Update: Microsoft clarified that a universal experience of Skype will be available with Windows 10. Please read our news of this announcement.
As Microsoft gets ready to sunset the Windows 8 and Windows 8.1 version of Skype – available through the Windows Store – it is setting a poor example for Windows app developers ahead of the launch of Windows 10. The latest strategy for Skype seems to go against Microsoft's strategy for developers – to create a single app that spans across the Windows 10 ecosystem. As Microsoft is pushing developers to create universal apps, the company is doing the opposite.
"With the upcoming release of Windows 10 for PCs, it makes sense to use the Skype application optimized for mouse and keyboards use, capable of doing touch as well rather than two separate applications performing the same function," Microsoft said in a blog post.
On July 7, when users of the Modern UI edition of Skype attempt to launch the touch-optimized app, they'll be redirected to download the desktop version. If you're already using the desktop version of Skype to chat, make phone calls and video chat with friends and colleagues, no change will occur.
A change in direction
Instead of standardizing on a universal app, Microsoft's retirement of the Modern UI version of Skype means that the company is retreating back to the familiarity of the desktop, rather than pushing for a single cross-compatible app that works across Windows 10 Mobile smartphones, Xbox, tablets and PC.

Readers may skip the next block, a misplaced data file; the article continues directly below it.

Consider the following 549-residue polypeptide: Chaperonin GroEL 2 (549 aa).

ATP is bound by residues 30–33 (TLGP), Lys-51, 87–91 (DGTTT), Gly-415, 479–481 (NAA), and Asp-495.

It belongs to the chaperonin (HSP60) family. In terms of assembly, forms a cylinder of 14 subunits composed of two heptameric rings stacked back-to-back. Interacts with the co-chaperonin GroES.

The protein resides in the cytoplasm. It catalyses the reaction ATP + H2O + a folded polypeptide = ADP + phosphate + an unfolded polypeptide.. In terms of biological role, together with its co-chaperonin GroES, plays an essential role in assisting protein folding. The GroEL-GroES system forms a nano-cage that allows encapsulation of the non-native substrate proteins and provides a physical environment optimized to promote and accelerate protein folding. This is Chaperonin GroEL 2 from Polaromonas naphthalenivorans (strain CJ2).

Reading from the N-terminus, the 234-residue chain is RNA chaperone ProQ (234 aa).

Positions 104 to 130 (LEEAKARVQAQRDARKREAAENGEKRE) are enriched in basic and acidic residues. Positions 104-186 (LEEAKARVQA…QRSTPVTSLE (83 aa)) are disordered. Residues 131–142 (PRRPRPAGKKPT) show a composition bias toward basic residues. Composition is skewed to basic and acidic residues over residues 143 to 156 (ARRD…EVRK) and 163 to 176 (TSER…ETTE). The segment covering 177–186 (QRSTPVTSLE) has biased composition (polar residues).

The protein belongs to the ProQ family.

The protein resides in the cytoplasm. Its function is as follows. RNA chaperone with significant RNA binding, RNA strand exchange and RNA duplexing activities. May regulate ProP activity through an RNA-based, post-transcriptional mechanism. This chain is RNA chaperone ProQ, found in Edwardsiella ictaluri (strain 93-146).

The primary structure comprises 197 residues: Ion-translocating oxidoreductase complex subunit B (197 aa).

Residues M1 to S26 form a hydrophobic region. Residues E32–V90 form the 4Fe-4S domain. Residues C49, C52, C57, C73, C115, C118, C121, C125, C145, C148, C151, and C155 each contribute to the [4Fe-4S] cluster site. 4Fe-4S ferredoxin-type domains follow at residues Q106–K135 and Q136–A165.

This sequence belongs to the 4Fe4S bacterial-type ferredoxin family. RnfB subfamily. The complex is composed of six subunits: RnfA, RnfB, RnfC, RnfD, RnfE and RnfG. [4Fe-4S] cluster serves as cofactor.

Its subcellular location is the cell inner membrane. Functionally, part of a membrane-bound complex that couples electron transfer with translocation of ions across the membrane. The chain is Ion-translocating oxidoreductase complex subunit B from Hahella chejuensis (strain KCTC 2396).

Given Microsoft's change in direction, it appears that it will be distributing multiple versions of Skype for different platforms. The desktop Skype app will only run on Windows 10 tablets and PCs with x86 processors from AMD and Intel. Windows RT tablets, which lack the ability to run legacy Win32 apps, will still be able to run the Modern UI version of Skype. And finally, it seems that Skype may come with separate versions for Xbox and Windows 10 Mobile.
Given Windows 10's focus on the desktop with the reintroduction of a Start menu, and the ability for universal and Modern UI apps to open in resizable windows on the desktop, the change in direction seems to make sense on one hand.
"With the upcoming release of Windows 10 for PCs, it makes sense to use the Skype application optimized for mouse and keyboards use, capable of doing touch as well rather than two separate applications performing the same function," Microsoft said in its blog post.
At this point, it's unclear what effect Microsoft's Skype strategy will have on Windows 10 developers. Microsoft made a push for universal apps to encourage developers to develop for its platforms in an effort to compete against Android and iOS, each with approximately 1.5 million apps.
Earlier this year, Microsoft said that "Skype will come built into your communications suite on Windows 10 devices across your PC, tablet and phone." We've reached out to Microsoft to see if the company will release a universal Skype app after Windows 10 ships, but we did not immediately get a response.
Even with Microsoft's renewed focus on the desktop app, soon Skype users may not even need to download an app. A beta of Skype in the US and UK allows users to run Skype inside of a browser without requiring any software to be downloaded.
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